I resume the points as to the half-weeks. Christ’s connection with the first half-week is left entirely vague. Seventy weeks are determined on the city and the sanctuary to bring in blessing. Then there are seven and sixty-two weeks till Messiah the Prince. A week thus remains. But after the sixty-two weeks Messiah is cut off and has nothing—after their fulfilment, but His time passes for nothing; it drops through, as He is rejected. We can say that in His death He laid the foundation of the new covenant, and that, in some sort, during His life, He may be said to have been dealing with the remnant in establishing a covenant associating them on certain principles with Himself. I apprehend what is called “confirming a [not the] covenant” means forming it as on established principles of association. This the prince does with the mass or the many. This prince (not the Messiah) is alone said to do it, and in the dividing of the week, which is referred to in connection with him only, he subverts the whole order of Jewish worship, breaks their apparent link with God, making sacrifice and offering cease. In Daniel 9 we have only the earthly historical view of the matter.

But, at this epoch, Satan is cast down from heaven, the blasphemous beast comes up out of the bottomless pit—he whose deadly wound was healed. Thus, incontrovertibly, the last half-week is the great subject of testimony: it alone is referred to by the Lord; nor indeed is the first referred to as a half week when its existence is proved; Dan. 9:27. Of course, as the prince changes his conduct in the dividing of the week, there must have been a half-week before; but the “confirming” is referred to the week in general. Satan’s (to him, probably, unlooked for) rejection from heaven changes the whole scene. He, as to the mass, sets aside the public outward testimony to God. This would account for the witnesses being raised up, as witnesses before the God of the earth; because (Satan being become the Satan of the earth then) God’s witness must be there where Satan’s power is and refer to it, just as the church’s ought to the heavenly now. The particular protection of the witnesses accounts for their subsisting in spite of it. They were as Moses and Elias in reference to the power of evil.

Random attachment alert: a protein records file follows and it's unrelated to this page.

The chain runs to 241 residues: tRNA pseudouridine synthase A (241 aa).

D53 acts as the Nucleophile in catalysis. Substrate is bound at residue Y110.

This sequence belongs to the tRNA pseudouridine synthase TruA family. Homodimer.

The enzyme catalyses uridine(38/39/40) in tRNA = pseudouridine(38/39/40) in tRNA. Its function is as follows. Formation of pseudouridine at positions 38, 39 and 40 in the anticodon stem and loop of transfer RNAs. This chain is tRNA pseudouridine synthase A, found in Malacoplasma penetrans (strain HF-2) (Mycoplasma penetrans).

In reply to the questions of your correspondent, “J.M., etc.”, in the number for February, I remark: First, if the seven vials are the details of what passes under the seventh trumpet, the question is decided. But where is the proof of this? I have always held chapter 15 as a distinct vision (“I saw another great sign in heaven”), chapters 12-14 to be continuous, or rather to belong to one subject, giving the origin and different aspects of the same series of events up to the final judgment executed at the coming of the Son of man, and then chapter 15 to give another special course of judicial events up to the destruction of Babylon, before the coming of the Lord, which is only brought in subsequently in chapter 19. This part of the difficulty, therefore, falls to the ground, for chapters 15-18 precede the last event of chapter 14. The question whether chapters 15-18 are included in the last trumpet remains untouched, but at any rate to be proved, and not, as yet, a proof of anything.

Next, it is assumed that chapter 11:7, the beast that ascen-deth out of the bottomless pit means “who then ascends out of the bottomless pit”; but of this there is no proof. It is a characteristic, and not a date. Is it not rather to be believed that he takes this character when Satan is cast down from heaven, and has great rage, and that the dragon then gives him his throne and great authority?